A CNN guest apologized on-air Monday for suggesting President Trump has been better at stoking radicalization than the Islamic State with his bellicose political rhetoric.

"I think I spoke in the heat of the moment," GQ magazine correspondent Julia Ioffe said during an appearance on CNN. "This has been an emotional and personally painful time for me. I think I exaggerated, and I apologize for that."

"But the point I was trying hamfistedly to make is that it's not a coincidence that, according to the [Anti-Defamation League], the number of anti-Semitic attacks have jumped by nearly 60 percent in the first year that Donald Trump was in office," she added. "And it is no coincidence because even though the main danger is homegrown, right-wing extremism, many studies have pointed out that this administration has methodically shifted resources away from monitoring those people, away from trying to control those people, and keep them from committing violence. But I do apologize for that heated rhetoric."

Earlier in a segment broadcast on Jake Tapper's "The Lead" show, Ioffe claimed that Trump "had radicalized so many more people than ISIS ever did."

The GQ writer reiterated her regret on Twitter, tweeting how Saturday's anti-Semitic attack at the Tree of Life Synagogue in Pittsburgh dredged up memories from her past. Ioffe, who is of Jewish descent, immigrated to the U.S. in 1990 when she was 7 years old and a Soviet Union refugee. She later returned to Russia to work as Foreign Policy and the New Yorker's Moscow correspondent from 2009 to 2012.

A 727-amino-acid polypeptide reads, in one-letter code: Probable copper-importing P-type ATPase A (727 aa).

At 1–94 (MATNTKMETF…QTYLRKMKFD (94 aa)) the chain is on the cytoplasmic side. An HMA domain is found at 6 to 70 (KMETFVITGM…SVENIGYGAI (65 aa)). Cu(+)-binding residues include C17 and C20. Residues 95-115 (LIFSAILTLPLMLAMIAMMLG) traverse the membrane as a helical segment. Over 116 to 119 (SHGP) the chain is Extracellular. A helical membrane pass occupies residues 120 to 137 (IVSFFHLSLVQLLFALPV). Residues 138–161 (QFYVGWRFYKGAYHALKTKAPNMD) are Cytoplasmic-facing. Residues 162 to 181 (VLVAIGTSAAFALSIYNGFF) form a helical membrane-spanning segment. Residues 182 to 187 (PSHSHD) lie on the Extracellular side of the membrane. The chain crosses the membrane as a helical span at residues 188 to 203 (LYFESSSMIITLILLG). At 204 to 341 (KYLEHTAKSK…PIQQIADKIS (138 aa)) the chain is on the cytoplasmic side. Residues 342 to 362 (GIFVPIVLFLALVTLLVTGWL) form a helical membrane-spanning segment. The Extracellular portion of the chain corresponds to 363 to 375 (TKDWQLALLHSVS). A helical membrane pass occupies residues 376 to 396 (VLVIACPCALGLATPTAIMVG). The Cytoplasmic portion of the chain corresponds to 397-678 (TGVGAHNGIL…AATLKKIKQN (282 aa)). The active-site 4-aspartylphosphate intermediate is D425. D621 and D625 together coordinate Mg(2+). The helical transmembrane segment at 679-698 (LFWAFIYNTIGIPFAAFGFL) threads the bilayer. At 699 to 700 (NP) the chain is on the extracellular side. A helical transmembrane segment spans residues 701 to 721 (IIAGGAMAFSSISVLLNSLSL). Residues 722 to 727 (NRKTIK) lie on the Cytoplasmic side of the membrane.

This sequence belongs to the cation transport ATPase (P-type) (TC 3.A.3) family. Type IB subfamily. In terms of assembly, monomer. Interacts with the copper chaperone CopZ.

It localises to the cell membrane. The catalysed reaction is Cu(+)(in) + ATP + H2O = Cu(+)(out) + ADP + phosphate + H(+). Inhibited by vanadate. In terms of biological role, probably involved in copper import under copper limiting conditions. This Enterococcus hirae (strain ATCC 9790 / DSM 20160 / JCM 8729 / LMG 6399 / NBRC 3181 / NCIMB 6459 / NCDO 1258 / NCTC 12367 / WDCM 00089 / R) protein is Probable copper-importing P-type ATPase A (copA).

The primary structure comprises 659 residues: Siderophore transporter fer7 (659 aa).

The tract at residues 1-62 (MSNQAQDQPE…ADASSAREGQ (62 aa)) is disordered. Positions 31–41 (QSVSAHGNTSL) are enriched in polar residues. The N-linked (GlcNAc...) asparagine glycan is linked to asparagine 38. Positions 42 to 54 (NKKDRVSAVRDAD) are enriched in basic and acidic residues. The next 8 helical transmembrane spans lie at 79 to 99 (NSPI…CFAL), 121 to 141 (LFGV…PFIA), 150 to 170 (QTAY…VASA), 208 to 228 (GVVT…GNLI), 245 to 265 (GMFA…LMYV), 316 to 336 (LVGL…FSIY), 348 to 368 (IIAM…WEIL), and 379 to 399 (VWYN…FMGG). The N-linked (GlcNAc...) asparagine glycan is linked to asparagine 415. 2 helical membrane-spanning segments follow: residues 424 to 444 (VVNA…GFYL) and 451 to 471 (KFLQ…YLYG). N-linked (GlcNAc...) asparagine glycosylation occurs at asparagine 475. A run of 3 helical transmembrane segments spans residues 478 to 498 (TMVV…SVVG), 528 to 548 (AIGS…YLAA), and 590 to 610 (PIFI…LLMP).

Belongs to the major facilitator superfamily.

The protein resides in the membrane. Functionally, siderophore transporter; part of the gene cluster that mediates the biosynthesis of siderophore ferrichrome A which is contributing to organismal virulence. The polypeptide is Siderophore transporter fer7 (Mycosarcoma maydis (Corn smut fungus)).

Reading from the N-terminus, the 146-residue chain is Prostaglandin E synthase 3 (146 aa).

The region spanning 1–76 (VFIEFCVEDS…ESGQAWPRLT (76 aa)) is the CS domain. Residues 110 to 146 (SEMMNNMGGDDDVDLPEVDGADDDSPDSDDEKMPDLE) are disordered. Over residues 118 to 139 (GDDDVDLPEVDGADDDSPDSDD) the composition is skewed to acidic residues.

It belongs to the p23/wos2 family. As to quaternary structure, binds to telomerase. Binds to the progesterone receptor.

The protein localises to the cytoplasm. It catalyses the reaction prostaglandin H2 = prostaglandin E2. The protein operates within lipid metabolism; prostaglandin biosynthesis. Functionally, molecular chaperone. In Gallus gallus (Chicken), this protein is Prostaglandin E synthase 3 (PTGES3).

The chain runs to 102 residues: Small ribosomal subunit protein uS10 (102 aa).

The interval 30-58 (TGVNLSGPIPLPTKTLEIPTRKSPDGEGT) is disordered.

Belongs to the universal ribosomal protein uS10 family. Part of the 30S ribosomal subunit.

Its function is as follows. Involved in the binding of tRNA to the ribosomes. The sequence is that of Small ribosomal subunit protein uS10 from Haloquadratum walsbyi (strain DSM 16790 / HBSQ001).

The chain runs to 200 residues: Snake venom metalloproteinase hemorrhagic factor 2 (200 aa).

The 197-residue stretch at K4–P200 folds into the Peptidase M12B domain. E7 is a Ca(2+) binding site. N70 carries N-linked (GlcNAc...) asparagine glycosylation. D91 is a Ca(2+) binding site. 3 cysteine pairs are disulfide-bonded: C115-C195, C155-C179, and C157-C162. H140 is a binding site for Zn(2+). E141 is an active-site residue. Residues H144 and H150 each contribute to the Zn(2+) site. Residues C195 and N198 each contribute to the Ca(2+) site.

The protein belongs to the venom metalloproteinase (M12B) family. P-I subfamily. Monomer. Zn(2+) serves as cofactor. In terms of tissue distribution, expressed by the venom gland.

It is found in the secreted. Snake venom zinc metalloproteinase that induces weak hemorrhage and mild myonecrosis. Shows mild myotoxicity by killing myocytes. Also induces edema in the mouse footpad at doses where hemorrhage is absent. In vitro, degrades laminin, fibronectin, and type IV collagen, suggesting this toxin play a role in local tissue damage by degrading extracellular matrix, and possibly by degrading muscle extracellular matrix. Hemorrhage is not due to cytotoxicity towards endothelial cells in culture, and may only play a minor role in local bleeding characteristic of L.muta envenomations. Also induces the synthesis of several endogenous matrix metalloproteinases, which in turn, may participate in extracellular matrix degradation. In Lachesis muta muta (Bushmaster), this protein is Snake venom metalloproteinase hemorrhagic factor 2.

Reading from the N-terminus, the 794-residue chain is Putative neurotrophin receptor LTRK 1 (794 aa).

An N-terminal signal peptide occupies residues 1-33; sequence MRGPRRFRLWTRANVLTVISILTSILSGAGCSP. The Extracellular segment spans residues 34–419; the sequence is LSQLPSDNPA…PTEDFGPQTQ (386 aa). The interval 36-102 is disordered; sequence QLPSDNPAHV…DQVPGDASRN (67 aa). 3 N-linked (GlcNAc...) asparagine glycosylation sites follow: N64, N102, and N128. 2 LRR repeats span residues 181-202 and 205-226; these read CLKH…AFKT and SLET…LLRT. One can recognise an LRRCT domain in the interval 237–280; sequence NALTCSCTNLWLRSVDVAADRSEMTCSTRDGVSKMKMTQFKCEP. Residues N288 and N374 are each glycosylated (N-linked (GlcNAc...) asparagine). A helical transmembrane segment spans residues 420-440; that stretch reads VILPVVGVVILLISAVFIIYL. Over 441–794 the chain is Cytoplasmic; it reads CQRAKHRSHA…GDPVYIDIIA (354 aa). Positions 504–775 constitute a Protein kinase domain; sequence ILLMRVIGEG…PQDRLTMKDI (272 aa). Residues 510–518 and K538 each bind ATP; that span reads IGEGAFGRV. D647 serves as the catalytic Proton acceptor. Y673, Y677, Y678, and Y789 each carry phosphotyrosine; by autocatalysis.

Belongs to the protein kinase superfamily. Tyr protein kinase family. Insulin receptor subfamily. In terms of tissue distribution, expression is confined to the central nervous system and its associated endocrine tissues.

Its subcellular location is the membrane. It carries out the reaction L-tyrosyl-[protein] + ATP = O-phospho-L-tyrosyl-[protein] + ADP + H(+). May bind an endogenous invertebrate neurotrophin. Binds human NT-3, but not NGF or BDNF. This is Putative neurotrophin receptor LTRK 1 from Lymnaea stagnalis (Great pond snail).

Ioffe has been outspoken after the shooting, in which 11 people were killed and another six were injured when a gunman opened fire in the place of worship. Officials say the gunman talked about mass-killing Jews. She wrote an opinion piece for the Washington Sunday, titled, "How much responsibility does Trump bear for the synagogue shooting in Pittsburgh?"

[Opinion: Making Pittsburgh shooting about Trump diminishes problem of anti-Semitism]

In the piece she recalls the anti-Semitic backlash she received online following the publication of a profile she compiled about first lady Melania Trump.

"The alt-right deluged me with anti-Semitic insults and imagery, culminating in clear death threats — such as an image of a Jew being shot execution-style or people ordering coffins in my name," Ioffe wrote. "When Trump was asked to condemn these attacks by his supporters, he said, 'I don’t have a message' for them."

The suspected Pittsburgh shooter, Robert Bowers, 46, has been charged with hate crimes.